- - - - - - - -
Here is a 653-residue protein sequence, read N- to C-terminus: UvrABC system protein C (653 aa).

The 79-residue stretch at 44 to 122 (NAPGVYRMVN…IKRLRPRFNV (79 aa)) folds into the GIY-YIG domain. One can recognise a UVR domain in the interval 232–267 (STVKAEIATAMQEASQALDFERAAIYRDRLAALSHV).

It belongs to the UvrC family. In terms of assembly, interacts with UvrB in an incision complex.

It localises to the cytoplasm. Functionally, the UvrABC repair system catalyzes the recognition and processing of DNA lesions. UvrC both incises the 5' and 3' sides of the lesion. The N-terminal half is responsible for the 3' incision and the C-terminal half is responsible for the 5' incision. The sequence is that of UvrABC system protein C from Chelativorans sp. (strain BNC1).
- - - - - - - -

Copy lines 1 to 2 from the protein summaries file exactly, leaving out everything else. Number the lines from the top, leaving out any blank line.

Here is a 653-residue protein sequence, read N- to C-terminus: UvrABC system protein C (653 aa).

The 79-residue stretch at 44 to 122 (NAPGVYRMVN…IKRLRPRFNV (79 aa)) folds into the GIY-YIG domain. One can recognise a UVR domain in the interval 232–267 (STVKAEIATAMQEASQALDFERAAIYRDRLAALSHV).